Why don't you pick up fresh local produce at the city's markets? I particularly love picking up local fare at the Atwater Market and eating al fresco on the Lachine Canal, and you can also grab Quebec-made artisinal cheese and bread at the Jean Talon Market for and enjoy a picnic in Park Lafontaine.
If it's fun you're after, take the métro to Parc jean Drapeau where you'll find the ample green space, a huge pool, a beach as well as Montreal's Casino, the Grand Prix track and La Ronde Six Flags, where you can ride Le Monstre, the highest double wooden roller coaster in the world.
For an art attack, hit Montreal Museum of Fine Arts in the downtown core and the Contemporary Art Museum near Place des Arts and satisfy your creative side.
Science fans can geek out at the Biodome in the city's east end (near the Olympic Stadium, if you want a taste of history) and Montreal Science Centre in the heart of the Old Port. One of my favourite stops is the Canadian Centre for Architecture.
History buffs can learn all about Montreal's past at the Pointe-a-Calliere Museum and the McCord Museum where you'll find exhibits highlighting the city's history, first nations people and architecture.
On March 20, 2013Jennifer Nachshen answered the question:Montreal is known as a fashion destination, with inventive local designers including Denis Gagnon, DUY and Marie Ste-Pierre, you can come home with a one-of-a-kind piece that will impress any serious sartorialist. When it comes to shopping in Montreal, there are a few major areas that will really damage your wallet (but it's worth it in the end!).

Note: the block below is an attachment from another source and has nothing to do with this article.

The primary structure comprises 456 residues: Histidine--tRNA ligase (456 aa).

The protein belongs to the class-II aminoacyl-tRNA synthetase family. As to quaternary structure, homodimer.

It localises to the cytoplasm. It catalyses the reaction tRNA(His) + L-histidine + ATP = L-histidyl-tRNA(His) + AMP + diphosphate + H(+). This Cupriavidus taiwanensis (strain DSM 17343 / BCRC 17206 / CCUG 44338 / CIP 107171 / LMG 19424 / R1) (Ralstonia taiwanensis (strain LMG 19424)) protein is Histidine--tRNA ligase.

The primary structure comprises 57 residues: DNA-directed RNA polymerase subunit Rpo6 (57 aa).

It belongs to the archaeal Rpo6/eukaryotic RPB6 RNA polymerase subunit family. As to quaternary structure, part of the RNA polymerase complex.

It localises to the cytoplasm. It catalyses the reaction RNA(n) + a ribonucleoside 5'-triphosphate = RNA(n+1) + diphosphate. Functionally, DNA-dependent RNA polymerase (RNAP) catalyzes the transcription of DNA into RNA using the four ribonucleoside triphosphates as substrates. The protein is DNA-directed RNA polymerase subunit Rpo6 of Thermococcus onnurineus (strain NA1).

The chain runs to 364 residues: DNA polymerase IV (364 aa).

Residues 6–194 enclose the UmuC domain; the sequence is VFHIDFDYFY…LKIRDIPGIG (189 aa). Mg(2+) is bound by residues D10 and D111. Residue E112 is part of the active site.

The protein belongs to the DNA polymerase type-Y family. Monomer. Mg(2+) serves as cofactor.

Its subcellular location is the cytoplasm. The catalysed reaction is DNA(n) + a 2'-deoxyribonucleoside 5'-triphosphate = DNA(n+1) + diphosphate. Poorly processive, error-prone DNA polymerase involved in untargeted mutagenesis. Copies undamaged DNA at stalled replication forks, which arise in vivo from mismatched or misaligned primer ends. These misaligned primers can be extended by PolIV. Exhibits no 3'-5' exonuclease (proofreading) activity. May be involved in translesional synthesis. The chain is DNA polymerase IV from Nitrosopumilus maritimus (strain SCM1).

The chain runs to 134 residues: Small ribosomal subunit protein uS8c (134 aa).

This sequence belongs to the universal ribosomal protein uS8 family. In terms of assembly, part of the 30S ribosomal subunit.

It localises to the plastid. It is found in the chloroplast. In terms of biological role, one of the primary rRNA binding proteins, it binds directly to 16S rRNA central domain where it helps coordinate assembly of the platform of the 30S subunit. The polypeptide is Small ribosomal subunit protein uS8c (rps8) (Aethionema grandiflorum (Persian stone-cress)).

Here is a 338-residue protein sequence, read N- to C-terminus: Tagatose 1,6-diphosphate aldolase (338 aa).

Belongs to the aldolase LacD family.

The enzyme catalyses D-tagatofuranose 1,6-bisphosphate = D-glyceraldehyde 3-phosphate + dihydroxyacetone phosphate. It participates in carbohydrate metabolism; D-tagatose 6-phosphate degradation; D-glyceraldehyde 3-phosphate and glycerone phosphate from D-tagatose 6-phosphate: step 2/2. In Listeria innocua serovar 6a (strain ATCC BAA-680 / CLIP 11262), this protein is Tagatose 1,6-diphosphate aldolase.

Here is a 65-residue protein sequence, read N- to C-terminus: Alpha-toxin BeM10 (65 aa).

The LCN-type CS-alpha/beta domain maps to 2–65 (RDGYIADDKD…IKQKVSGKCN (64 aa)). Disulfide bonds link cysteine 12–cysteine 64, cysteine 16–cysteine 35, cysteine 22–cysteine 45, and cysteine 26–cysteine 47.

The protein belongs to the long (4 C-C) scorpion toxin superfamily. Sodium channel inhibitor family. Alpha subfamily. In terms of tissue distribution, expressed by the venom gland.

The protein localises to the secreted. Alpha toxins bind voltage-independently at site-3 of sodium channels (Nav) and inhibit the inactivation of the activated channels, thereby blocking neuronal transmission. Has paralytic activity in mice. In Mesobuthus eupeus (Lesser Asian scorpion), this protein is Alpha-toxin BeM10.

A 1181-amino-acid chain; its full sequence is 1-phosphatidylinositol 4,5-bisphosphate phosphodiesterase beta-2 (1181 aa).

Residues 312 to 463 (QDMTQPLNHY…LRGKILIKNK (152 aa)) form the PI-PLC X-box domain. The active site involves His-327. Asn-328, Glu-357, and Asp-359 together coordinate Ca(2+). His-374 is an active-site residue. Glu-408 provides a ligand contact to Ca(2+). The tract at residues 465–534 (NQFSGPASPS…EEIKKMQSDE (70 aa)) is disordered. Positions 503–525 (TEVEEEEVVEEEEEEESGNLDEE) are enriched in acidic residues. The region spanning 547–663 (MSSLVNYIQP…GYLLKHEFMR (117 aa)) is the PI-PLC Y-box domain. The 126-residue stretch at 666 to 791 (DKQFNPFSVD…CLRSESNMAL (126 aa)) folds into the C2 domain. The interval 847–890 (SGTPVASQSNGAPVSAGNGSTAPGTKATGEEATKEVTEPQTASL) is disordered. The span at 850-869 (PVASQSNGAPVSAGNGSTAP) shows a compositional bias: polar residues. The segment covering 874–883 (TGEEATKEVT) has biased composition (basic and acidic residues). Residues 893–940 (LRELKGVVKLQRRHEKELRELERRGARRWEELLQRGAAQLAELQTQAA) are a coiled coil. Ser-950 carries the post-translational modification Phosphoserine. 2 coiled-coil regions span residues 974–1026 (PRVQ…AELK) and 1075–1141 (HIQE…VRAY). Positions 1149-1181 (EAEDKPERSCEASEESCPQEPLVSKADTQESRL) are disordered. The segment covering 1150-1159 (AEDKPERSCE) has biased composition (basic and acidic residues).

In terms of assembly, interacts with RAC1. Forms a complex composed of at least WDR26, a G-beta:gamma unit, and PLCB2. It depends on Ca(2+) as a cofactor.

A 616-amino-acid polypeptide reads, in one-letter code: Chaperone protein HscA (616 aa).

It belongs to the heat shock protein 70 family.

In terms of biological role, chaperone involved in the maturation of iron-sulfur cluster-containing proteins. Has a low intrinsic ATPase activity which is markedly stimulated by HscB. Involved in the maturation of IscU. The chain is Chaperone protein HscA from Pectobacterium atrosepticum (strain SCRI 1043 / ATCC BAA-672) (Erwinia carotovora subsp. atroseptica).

A lot is said about Montreal's so-called "underground city," which is really just a system of interconnected malls featuring fairly run-of-the-mill shops that you can find pretty much anywhere. It's not my usual go-to, but it sure is nice when the weather is -30 celsius. Stick to Ste-Catherine St from Crescent to University for the major fashion brands, including BCBG, Forever XXI and H&M. Find unique boutiques like David Lesage in Les Cours Mont-Royal on Peel and Montreal-based swimwear line SHAN on Crescent.
2. St-Laurent & the Plateau
Find hipster Fashion at it's finest, including local designer Helmer, and ultra-romantic Boutique 1861 at the south end and Canadian and Quebec brands star at Boutiques Unicorn and Quartier Mode toward the north. Quirky vintage reigns at Citizen Vintage.
3. Mile End
Begin with lovely lingerie at Lyla and stop in at Billie Boutique for some fun pieces to pur on top. Find elegantly tailored suits and work-appropriate dresses at Montreal designer Iris Setlakwe and pick up pretty knitwear at Ca va de Soi.
4. Old Montreal
Find local merchants at Marché Bonsecours, and high fashion at the sole storefront for popular online boutique, Ssense.com. For men's fashion, we recommend Michel Brisson.
Victoria Village is one of our favourite shopping destinations with Lola & Emily, Pretty Ballerinas, and JoshuaDavid within steps of each other. Put a whole outfit together in one city block!